Children’s Personalities Impact How Much Food They Request

Healthy Food Choices in Schools March 24, 2016 Print Friendly and PDF

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As a parent, it may come as no surprise that your child’s personality affects how he or she interact with his or her environment. For example, Chloe is outgoing and enjoys acting in plays– she exhibits personality traits associated with extraversion and interacts with other children and her surrounds readily. Consider her best friend Lee—he is more reserved and enjoys watching Chloe act, but does not find the idea of being on stage appealing. Writing a play is more his style. He interacts less with the people and things around him and spends more time thinking; these are traits associated with introversion. A study by Cornell University’s Food and Brand Lab found that extraverted children, like Chloe, who tend to engage more with their surroundings are more likely to be influenced by environmental cues such as bowl size when serving themselves food than introverts like Lee are.

Environmental cues are sensory elements that surround us and can influence our actions. One environmental cue is the size of dishware. Larger bowls and plates can trick us into serving ourselves more food than we actually want. This is particularly true for extraverted children, according to this two-day study.  A group of children, 6-12 years old, were evaluated by their teachers and counselors and categorized as either an extravert or an introvert. On the first day of the study, all children were given large bowls, and adult servers poured cereal into the bowls until the children indicated that they were satisfied with the amount in their bowl. The next day, the children were assigned either a small or large bowl. This time they were asked to serve themselves. What the researchers found was that those children who were categorized as extraverts and had large bowls served themselves 33% more cereal than when an adult served them. On the other hand, introverted children did not show a significant change.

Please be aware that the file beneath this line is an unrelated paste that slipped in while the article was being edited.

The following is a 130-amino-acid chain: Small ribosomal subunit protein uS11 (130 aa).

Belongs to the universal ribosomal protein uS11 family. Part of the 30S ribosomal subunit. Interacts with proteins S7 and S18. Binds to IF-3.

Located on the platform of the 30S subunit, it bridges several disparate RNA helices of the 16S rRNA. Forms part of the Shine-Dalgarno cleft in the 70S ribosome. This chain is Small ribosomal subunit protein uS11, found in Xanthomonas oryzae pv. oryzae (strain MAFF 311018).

Much of the research conducted at the Food and Brand Lab investigates how these environmental cues impact consumption and therefore weight gain or weight loss. Their research helps to show how the environment can be manipulated in a way so that the cues lead individuals to eat more healthfully. With increasing concerns about childhood obesity, these types of findings are essential to understanding how to design and maintain a healthy food environment for your children.

Take away tip: Make sure to give children bowls that hold the proper serving size – they will be less likely to over serve themselves whether introverted or extroverted.


Contributor

Katherine Baildon, Cornell Center for Behavioral Economics in Child Nutrition Programs

Source

van Ittersum K, Wansink B (2013) Extraverted Children Are More Biased by Bowl Sizes than IntrovertsPLoS ONE 8(10): e78224. http://foodpsychology.cornell.edu/op/extravert-intravert


 

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USDA / NIFA

This work is supported by the USDA National Institute of Food and Agriculture, New Technologies for Ag Extension project.